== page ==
Special coach Manny Mota is expected to return, although details have not been finalized. Bullpen catcher Rob Flippo also is expected back.
The Dodgers also confirmed reports that general manager Ned Colletti hired another link to his days as a Giants official, hiring San Francisco international scouting director Rick Ragazzo as a special assistant.
The coaching announcements mean the departure of third-base coach Rich Donnelly and bullpen coach Dan Warthen. Dave Jauss, bench coach under former manager Grady Little, had already been hired as bench coach for the Orioles. Bill Mueller, who replaced Eddie Murray as hitting coach at midseason, has returned to a front-office role.
"There's a lot of work to do with the younger players -- to get them as good as they can be," said Colletti. "Everybody was handpicked for their expertise."
Schaefer, 63, was a bench coach in Oakland last season, and he briefly served as interim manager of Kansas City after the dismissals of John Wathan and Tony Pena. Schaefer's link to the new staff is not through Torre -- as they had never met until the interview process -- but as Mattingly's first Minor League manager.
Schaefer also spent time in St. Louis, where Torre played, and they both said they were influenced by longtime Cardinals official George Kissell. Torre indicated that Schaefer's role will be that of an organizer. He already has visited Dodgertown in Vero Beach, Fla., where he will organize Spring Training in 2008.
"I'm old school," said Schaefer, who added that it will "be pretty easy" acclimating back to National League ball after spending many recent years in the American League.
The promotion of Howell, 47, keeps him in the organization. He said at the end of the season that he would not return to Triple-A Las Vegas and would seek a Major League coaching position, not anticipating one to open in Los Angeles. A former Dodgers pitcher for five years, Howell has earned praise for his work with several of the Dodgers' young pitchers, including Chad Billingsley and Jonathan Broxton.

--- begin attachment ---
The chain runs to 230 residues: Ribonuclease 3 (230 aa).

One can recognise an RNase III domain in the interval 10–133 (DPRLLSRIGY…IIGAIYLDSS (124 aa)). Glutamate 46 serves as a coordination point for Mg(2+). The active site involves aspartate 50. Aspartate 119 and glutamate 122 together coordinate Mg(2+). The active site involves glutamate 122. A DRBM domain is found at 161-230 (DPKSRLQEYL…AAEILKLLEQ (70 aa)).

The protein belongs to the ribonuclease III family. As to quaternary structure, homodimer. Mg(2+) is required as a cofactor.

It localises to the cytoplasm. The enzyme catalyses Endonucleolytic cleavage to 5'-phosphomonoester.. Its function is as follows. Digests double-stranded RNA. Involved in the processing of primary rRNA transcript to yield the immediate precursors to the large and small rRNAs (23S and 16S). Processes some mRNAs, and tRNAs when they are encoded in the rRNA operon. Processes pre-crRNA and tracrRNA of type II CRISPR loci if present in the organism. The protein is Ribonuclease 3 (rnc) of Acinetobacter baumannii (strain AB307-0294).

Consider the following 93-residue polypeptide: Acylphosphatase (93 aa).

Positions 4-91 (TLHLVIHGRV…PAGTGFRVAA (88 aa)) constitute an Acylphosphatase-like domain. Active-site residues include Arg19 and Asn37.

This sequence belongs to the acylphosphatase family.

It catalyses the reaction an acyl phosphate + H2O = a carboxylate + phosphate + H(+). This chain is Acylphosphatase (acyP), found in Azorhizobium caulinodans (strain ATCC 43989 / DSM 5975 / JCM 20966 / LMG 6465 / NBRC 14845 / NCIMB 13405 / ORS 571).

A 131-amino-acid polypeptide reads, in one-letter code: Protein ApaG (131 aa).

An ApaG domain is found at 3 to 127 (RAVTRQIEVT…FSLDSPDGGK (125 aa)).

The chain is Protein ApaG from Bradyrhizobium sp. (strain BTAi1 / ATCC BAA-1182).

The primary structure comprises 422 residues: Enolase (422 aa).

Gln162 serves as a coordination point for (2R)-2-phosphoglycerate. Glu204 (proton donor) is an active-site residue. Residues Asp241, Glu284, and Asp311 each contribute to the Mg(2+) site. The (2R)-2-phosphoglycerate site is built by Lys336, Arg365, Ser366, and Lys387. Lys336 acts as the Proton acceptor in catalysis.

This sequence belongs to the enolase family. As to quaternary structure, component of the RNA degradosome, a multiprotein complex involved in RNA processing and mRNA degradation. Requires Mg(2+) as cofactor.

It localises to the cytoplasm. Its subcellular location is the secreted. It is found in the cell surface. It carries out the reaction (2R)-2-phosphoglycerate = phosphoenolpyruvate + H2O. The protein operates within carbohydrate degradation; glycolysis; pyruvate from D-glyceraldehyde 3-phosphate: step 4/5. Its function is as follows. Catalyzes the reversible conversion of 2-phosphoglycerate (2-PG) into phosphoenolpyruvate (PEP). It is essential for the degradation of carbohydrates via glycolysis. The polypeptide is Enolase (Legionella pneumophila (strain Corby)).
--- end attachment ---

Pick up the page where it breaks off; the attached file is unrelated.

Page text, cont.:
Honeycutt, 53, also pitched for the Dodgers during a 21-season Major League career. This will be his third season as Dodgers pitching coach, and he also received credit for the progress of young pitchers during four seasons as the organization's Minor League pitching coordinator.
Torre said it was important to retain coaches knowledgeable about the organization's pitchers. The manager said he liked Honeycutt's non-technical approach, and the fact that Honeycutt had started and relieved in the Major Leagues, as did Howell. Torre said he was also impressed that Honeycutt and Howell were familiar with position players.
"It means they reach out beyond the pitching aspect of the game," Torre said.
Duncan, 44, not only played for the Dodgers, but also for Torre on his 1996 championship Yankees club, when he was promoted from a utility role to an everyday second baseman. Duncan's duties include overseeing baserunning, and this also will be his third season as a Major League coach.
"I wanted to incorporate as many Dodgers as possible," Torre said, having already brought Bowa and Mattingly from the Yankees.
Colletti said the returning coaches bring "continuity" and "league continuity," alluding to the fact that Bowa, Mattingly and Schaefer are coming over from the AL. Torre said the only candidates he interviewed were the ones hired.
Ragazzo will be responsible for Major League scouting, as well as assisting Colletti with big league decisions. Ragazzo was an assistant baseball coach at Fullerton College (1985-88) and Loyola Marymount University (1988-90) before becoming an area scout with the Giants in '90. Meanwhile, the Giants have hired former Dodgers scout John Barr as their scouting director.